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Monster galaxy turns cannibal

Supermassive galaxy (ESO 146-IG 005) is clearly visible in the centre of a galaxy group

A supermassive galaxy (ESO 146-IG 005) is clearly visible in the centre of a galaxy group, along with the remains of at least four other galaxies that are being “digested” by it. ESO 146-IG 005 is thought to be the most massive galaxy in our local universe.

  • 30 trillion times the Sun’s mass
  • Biggest galaxy in our neighbourhood
  • Cosmic cannibal, eating other galaxies

A newly discovered “gravitational lens” in a relatively nearby galaxy cluster is leading astronomers to conclude that the cluster hosts the most massive galaxy known in our local universe.

The study also reaffirms that galactic cannibalism is one reason that this galaxy is so obese, tipping the scales at up to 30 trillion times the mass of our Sun.

The supermassive galaxy is located at the core of the galaxy cluster Abell 3827, which lies some 1.4 billion light-years away. This galaxy and hundreds of its smaller cluster companions are visible in a dramatic new image released by the Gemini Observatory.

The image is part of an upcoming scientific paper that reports on the study of the massive galaxy using the gravitational lens formed by its core (also visible in the image) to provide new measurements of the galaxy’s extreme mass.

Although this bright galaxy (known as ESO 146-IG 005) dominates the core of Abell 3827, “the magnitude of its appetite has not been fully appreciated,” said Gemini astronomer Rodrigo Carrasco, who is a member of the team that used the 8-metre Gemini South telescope in Chile to study this galaxy and its cluster. The Gemini observations revealed, for the first time, the effects of gravitational lensing near the core of ESO 146-IG 005.

Distant galaxies distorted by the gravity of a foreground galaxy

The giant galaxy's gravity acts like a lens to distort the shape of galaxies that lie way beyond, making them look like streaks and arcs.

A gravitational lens is created when a massive object (in this case the core of the supermassive galaxy) distorts its local space. Light from a more distant background galaxy (in this case two galaxies) that is passing by appears deflected from its original path.

From our perspective, we see the background galaxies’ light reshaped as a ring-like structure and arcs around the lensing object. These arcs from both galaxies are clearly visible in the new Gemini images.

“The gravitational lens we discovered allowed us to estimate for the first time the mass of this monster galaxy very accurately. The inferred mass is a factor of 10 greater than previous estimates derived from X-ray observations,” said Carrasco. “Assuming our model is correct, this is by far the most massive galaxy known in our local universe.”

This galaxy’s a messy eater

The exceptional galaxy was not simply born massive; it has grown by consuming its companions in perhaps the most extreme example of ongoing “galaxy cannibalism” known.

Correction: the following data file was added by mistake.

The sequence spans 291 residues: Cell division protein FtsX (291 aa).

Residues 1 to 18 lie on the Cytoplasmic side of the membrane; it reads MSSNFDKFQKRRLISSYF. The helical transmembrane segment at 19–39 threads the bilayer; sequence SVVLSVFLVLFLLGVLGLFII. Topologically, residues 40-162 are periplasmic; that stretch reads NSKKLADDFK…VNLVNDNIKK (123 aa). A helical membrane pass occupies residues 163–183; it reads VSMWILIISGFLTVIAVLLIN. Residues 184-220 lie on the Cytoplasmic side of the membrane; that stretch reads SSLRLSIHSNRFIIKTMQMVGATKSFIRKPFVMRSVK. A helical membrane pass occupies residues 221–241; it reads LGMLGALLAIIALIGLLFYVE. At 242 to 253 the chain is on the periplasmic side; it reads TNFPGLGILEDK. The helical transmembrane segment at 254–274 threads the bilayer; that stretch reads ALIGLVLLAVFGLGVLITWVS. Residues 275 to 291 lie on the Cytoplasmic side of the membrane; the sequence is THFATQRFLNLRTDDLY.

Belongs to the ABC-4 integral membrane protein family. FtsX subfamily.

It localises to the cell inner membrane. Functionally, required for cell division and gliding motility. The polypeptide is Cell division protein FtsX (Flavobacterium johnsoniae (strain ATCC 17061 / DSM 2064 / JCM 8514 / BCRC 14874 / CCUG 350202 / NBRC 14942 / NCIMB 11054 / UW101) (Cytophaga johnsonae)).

“This unabashed cannibal is something of a messy eater, with the partially digested remains of at least four smaller galaxies still visible near its centre,” said team member Michael West, astronomer at the European Southern Observatory.

“Eventually this galaxy will grow even bigger judging by the number of nearby galaxies already within its gravitational grasp.”

These observations yield important insight into the process of galaxy growth, especially of elliptical-shaped galaxies; these galaxies do not appear to have acquired their full mass quickly in the early universe, but instead show significant growth through mergers and cannibalism at later times, after many of their stars have formed. The resulting galaxies, such as this one, can be extremely massive.

The Gemini observations were made using the Gemini Multi-Object Spectrograph (GMOS) on the Gemini South telescope in Chile. Follow-up spectroscopic observations used the same instrument to confirm the distances of the two background galaxies whose light is diverted by the gravitational potential of the cluster core. These two galaxies were found to lie at about 2.7 and 5.1 billion light-years away.

The enclosure of the Gemini South observatory in Chile.

The Gemini South observatory in Chile.

The international Gemini Observatory

The Gemini Observatory is an international collaboration with two identical 8-metre telescopes. The Frederick C. Gillett Gemini Telescope is located at Mauna Kea, Hawai’i (Gemini North), and the other telescope at Cerro Pachon in northern Chile (Gemini South), and hence provide full coverage of both hemispheres of the sky. Both telescopes incorporate new technologies that allow large, relatively thin mirrors under active control to collect and focus both optical and infrared radiation from space.

The Gemini Observatory provides the astronomical communities in each partner country with state-of-the-art astronomical facilities that allocate observing time in proportion to each country’s contribution. In addition to financial support, each country also contributes significant scientific and technical resources.

The national research agencies that form the Gemini partnership include: the US National Science Foundation (NSF), the UK Science and Technology Facilities Council (STFC), the Canadian National Research Council (NRC), the Chilean Comision Nacional de Investigacion Cientifica y Tecnologica (CONICYT), the Australian Research Council (ARC), the Argentinean Consejo Nacional de Investigaciones Cientificas y Tecnicas (CONICET), and the Brazilian Conselho Nacional de Desenvolvimento Cientifico e Tecnologico (CNPq).

Adapted from information issued by Gemini Observatory / Gemini Legacy Image: R. Carrasco et al., Gemini Observatory/AURA.